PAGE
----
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Connect - 4 June 2021
Message from the Chief Executive
Recycled road materials
The R2P Alliance has embraced our net zero emissions objective by using 8.5 tonnes of recycled glass as sand replacement for the subbase layer of the new heavy vehicle bypass road. The recycled glass was sourced from ResourceCo, a global leader in the recovery and re-manufacturing of primary resources.
The bypass road, connecting Pedder Crescent and Exeter Terrace at the Oxenham Street junction, will enable side-by-side comparison with sections that used more traditional materials. Respective performance will be assessed over a three-year period and may greenlight the use of more recycled materials in South Australian roads.
Recycling for infrastructure and road projects is an important part of the State Government’s Climate Change Action Plan, which targets becoming a net zero emissions society by 2050.
R2P’s Anna Kordahi and Joey Vu with ResourceCo’s Daniel Kranixfeld.
Call the slick busters
Staff from across the Department have recently completed vital emergency response training, with a particular emphasis on marine pollution emergencies. Given we are lead agency for maritime incidents that include oil spills, up-to-date training is a vital component of what we do.
The training came under the banner of the Australasian Inter-Service Incident Management System, AIIMS, is followed by emergency service sectors in all jurisdictions across Australia. This key group is now fully equipped to respond effectively to maritime emergencies in South Australia.
Participants in the emergency response training.
Staff spotlight is on …
Craig Stinear, aka ‘Oolie’ (a name that has stuck from when an old friend of his mother would refer to him as ‘Minya Oolah’ - small child) started with the Highways Department in a red Bedford truck in 1981. There was no air-conditioning for the Ceduna gang back in the day when looking after the Eyre and Flinders Highways, along with the dirt road network in the Penong area.
Oolie says he has a lot of great memories, but one regret: not carrying a camera to capture some of the remarkable, and sometimes bizarre sights from 40 years maintaining some iconic stretches of our road network. “I reckon there was a book in what we saw over the years,” he says.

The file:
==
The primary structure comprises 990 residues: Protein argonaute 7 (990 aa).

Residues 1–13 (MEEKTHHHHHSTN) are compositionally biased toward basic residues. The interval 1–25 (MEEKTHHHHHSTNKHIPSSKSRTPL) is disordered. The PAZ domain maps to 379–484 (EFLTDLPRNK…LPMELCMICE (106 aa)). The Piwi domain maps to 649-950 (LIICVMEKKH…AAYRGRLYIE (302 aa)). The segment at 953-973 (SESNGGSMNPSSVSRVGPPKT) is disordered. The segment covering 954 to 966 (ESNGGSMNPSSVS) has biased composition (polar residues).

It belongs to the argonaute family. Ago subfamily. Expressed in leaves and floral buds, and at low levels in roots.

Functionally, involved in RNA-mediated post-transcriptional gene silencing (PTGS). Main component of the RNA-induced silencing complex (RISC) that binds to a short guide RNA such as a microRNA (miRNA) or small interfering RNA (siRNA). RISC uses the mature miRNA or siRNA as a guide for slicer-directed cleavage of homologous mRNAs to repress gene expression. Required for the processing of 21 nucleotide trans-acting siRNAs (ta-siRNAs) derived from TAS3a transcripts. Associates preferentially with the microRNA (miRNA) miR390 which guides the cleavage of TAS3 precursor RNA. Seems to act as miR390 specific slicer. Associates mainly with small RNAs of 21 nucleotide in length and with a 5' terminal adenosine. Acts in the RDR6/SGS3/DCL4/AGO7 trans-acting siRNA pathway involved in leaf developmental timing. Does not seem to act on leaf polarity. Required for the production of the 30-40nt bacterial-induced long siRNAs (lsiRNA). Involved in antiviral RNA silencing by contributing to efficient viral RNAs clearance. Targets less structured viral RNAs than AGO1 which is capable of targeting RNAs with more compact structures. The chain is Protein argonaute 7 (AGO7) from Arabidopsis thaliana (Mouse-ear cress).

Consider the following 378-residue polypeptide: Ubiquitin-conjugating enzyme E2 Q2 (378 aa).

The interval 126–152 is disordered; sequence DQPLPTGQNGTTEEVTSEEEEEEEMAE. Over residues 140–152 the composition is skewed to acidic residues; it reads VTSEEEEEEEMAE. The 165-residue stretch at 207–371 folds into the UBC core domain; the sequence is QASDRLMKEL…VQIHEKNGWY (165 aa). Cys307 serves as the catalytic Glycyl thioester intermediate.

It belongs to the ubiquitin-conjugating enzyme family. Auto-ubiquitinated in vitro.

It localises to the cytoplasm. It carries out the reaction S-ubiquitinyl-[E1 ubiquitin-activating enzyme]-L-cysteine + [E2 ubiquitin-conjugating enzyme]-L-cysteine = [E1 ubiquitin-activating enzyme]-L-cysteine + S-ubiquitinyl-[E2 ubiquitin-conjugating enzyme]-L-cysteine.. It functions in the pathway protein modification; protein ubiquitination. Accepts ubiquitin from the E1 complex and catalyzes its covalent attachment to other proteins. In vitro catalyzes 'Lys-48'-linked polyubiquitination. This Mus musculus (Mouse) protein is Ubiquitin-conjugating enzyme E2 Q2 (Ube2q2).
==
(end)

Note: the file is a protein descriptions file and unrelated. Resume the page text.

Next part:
Still on the job as a Surveillance Officer, Oolie remains committed to the condition of our roads on the Eyre Peninsula, Nullarbor Plain, Flinders Ranges and Stuart Highway to the NT border.
Oolie Stinear, way out west.
Moving forward on T2D
The Torrens to Darlington section of the North South Corridor project is progressing well, with Phase One ground investigations almost completed for the Hybrid Plus design: a combination of tunnels , open and at-grade motorways, as well as lowered sections and some overpasses at strategic crossings.
Phase Two investigations will see approximately 250 boreholes drilled and tested on the southern section of the project between the Anzac Highway and the Darlington Interchange.
The video below captures some of the passion of the team involved in delivering South Australia’s biggest ever infrastructure project.
Catching the action
Our video production team had a big role at this year’s SANTOS Aboriginal Power Cup, filming and editing 20 road safety messages presented by the competing schools in one day.
The football carnival, held during Reconciliation Week, culminated with curtain-raiser matches for boys and girls before last Sunday’s Port versus Fremantle game at Adelaide Oval.
As part of the carnival, schools create road safety videos which are filmed by our production team then judged by a panel of stakeholders. The winning effort was then shown on the big screen at Adelaide Oval before the AFL game, becoming part of our Think! Road Safety campaign.
Our On the Right Track team also ran a careers and driver’s licence advisory stand at the carnival ahead of the video production. Well done all.
Lights, camera, action at the Power Cup.
Today’s Friday Flashback shows Hackney Tram Depot in 1909, when all the trams were new and the system had just opened. The trams are in numerical order (1-24) matching the numbered tracks of the depot.
SLSA B 28639
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